Anonymous members with few posts have nothing to lose, so they shouldn't be surprised or annoyed if they end up being banned for this stuff. If your username is something like Spartacus, hellokitty69, or t4aw72853 and you have 6 posts, ANY questionable activity will likely get you banned.

      If a WSO seller does not include some way to contact them outside of forum channels, report that. Such contact methods are required. The fact that someone gets banned does not necessarily mean there was something wrong with some offer they were running at the time. And the fact that you have a WSO going does not give you a free pass to break the forum rules.

      No-one should ever read the word "Banned" under someone's name as meaning anything more than that access to this forum for that user account has been blocked for some period of time. There are reasons a person could be banned that have no reflection on their character, their product or their integrity. And some people have personally asked to be banned for some period for reasons of their own.

      Bill: Yes, it is possible to know some screenshots are faked, in the sense that there is no other remotely reasonable conclusion. As an example, I once saw a Paypal "screenshot" that had no decimal points or cents places in any of the dollar amounts for sales.

      Mal said: "Negativity and doubt sows the seed for more negativity and doubt. And away it goes - downhill. "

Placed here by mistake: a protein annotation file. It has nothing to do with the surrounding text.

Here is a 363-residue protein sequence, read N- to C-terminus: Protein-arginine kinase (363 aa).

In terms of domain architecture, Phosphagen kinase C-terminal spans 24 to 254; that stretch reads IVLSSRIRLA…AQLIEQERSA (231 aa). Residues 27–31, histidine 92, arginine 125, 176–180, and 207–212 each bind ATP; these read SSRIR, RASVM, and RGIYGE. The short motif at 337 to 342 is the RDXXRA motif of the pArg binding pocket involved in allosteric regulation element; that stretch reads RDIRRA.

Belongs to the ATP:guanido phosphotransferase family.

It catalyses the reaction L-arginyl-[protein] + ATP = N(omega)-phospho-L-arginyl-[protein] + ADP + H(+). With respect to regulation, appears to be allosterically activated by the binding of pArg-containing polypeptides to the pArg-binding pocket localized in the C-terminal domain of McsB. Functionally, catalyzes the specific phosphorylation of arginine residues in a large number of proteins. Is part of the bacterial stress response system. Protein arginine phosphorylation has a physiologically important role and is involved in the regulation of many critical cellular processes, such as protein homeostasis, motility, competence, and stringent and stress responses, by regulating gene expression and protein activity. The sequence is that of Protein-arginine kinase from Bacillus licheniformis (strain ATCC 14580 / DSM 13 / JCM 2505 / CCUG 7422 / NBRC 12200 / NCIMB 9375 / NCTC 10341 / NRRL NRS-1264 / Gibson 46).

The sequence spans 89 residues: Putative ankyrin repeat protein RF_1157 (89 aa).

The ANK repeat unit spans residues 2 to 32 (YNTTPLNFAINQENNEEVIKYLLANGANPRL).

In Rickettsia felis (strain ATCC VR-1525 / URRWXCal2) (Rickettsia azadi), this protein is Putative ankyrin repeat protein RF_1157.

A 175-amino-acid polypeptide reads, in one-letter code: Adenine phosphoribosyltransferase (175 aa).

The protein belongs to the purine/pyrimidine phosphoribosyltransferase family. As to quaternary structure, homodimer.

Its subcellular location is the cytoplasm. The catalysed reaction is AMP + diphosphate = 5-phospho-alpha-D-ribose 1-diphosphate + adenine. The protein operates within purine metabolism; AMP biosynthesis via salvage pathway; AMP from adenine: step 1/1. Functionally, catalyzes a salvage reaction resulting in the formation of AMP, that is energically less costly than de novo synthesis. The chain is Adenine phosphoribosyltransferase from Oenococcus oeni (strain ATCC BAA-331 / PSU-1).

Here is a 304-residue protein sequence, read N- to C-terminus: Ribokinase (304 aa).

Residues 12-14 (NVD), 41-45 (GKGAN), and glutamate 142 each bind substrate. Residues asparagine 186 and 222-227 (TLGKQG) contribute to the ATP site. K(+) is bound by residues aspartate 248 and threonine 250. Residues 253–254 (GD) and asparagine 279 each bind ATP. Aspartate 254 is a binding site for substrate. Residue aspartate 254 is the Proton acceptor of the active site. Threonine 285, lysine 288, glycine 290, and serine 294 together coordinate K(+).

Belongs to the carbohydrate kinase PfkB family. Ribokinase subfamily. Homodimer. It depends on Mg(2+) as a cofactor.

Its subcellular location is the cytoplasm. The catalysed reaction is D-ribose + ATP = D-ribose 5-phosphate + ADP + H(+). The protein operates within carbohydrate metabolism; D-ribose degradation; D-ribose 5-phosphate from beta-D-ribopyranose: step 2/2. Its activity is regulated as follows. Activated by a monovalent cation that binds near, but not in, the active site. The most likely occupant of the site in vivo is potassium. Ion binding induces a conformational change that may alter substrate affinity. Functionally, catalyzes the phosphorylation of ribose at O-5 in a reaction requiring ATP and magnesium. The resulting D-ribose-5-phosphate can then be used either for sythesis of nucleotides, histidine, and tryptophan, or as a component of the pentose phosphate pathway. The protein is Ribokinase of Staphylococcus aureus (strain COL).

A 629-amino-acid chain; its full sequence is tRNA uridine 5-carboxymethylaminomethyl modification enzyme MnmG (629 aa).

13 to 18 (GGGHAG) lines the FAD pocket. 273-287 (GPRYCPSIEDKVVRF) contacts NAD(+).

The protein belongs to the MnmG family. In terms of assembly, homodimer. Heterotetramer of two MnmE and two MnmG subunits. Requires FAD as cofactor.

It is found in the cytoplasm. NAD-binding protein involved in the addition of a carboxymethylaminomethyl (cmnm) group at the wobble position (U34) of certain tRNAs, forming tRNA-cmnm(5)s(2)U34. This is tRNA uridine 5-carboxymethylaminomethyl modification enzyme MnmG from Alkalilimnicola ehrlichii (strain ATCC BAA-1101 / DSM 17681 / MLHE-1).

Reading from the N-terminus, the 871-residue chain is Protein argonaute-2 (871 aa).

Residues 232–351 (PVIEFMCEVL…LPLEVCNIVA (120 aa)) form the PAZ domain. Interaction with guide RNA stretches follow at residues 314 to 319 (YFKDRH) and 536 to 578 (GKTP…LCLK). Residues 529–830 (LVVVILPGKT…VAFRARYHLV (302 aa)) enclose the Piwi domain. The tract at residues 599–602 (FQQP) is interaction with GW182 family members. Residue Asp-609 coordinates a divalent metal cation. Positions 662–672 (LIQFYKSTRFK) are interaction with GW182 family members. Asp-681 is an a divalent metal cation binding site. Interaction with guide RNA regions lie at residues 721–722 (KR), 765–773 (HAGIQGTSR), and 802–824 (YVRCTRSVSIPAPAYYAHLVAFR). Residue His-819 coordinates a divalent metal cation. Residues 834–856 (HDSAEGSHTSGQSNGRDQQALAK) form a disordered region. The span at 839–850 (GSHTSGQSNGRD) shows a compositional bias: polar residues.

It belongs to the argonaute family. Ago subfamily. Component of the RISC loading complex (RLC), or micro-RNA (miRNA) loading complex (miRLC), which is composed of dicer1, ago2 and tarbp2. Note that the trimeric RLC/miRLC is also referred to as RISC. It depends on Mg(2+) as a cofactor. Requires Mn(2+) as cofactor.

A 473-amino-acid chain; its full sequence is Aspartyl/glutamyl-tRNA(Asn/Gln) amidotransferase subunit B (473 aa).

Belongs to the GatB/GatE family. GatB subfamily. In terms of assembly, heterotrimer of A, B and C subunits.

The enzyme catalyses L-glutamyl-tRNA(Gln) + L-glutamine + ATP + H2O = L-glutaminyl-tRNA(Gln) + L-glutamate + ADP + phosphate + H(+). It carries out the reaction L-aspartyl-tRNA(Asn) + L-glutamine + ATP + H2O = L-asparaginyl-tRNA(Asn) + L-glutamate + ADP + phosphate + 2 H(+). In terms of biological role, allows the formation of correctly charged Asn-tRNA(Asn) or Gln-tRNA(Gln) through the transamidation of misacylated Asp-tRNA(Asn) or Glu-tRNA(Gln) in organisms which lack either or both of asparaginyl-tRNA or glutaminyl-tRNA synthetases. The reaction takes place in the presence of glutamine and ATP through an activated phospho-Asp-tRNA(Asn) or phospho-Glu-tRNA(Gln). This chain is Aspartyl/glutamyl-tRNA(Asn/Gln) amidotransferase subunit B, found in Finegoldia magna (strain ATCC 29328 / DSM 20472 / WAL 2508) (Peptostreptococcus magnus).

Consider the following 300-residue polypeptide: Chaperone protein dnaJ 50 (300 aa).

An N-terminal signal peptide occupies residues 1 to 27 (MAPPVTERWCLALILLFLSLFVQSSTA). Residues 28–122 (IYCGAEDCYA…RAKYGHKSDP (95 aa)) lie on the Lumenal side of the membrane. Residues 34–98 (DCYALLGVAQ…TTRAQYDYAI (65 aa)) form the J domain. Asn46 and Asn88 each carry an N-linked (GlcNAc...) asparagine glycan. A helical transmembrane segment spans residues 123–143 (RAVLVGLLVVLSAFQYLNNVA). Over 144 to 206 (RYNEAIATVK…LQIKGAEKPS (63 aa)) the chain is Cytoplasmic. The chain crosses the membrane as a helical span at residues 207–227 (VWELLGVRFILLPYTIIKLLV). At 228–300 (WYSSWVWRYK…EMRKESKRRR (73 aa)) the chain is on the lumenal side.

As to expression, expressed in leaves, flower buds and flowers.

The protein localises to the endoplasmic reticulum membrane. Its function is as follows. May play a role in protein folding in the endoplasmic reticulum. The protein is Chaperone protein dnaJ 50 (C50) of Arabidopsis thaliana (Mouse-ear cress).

That is absolutely true. It is one reason for the caution we encourage in making accusations or asking such questions without some reasonable basis. "Everybody knows you can't believe thus-and-such" is not a reasonable basis for anything.

      In response to Mal's comment, Jill said: "If those questions/comments are perceived as trying to derail the offer, those kinds of comments can be requested to be removed from the thread. "

      And if they're deleted, the conspiracy theorists shout about how we're protecting frauds. Which is just a way of biasing the discussion against the seller, and adding us to the mix.

      It's been demonstrated time after time that raising negative questions creates a tendency in the mind that can be difficult to overcome even by proof that the basis for the question is completely false. If you ask "Is it true that So-and-So was caught murdering puppies in a hotel with a prostitute?", and they're later shown to have been at church with their wife in another state, just seeing the question may have lingering negative effects.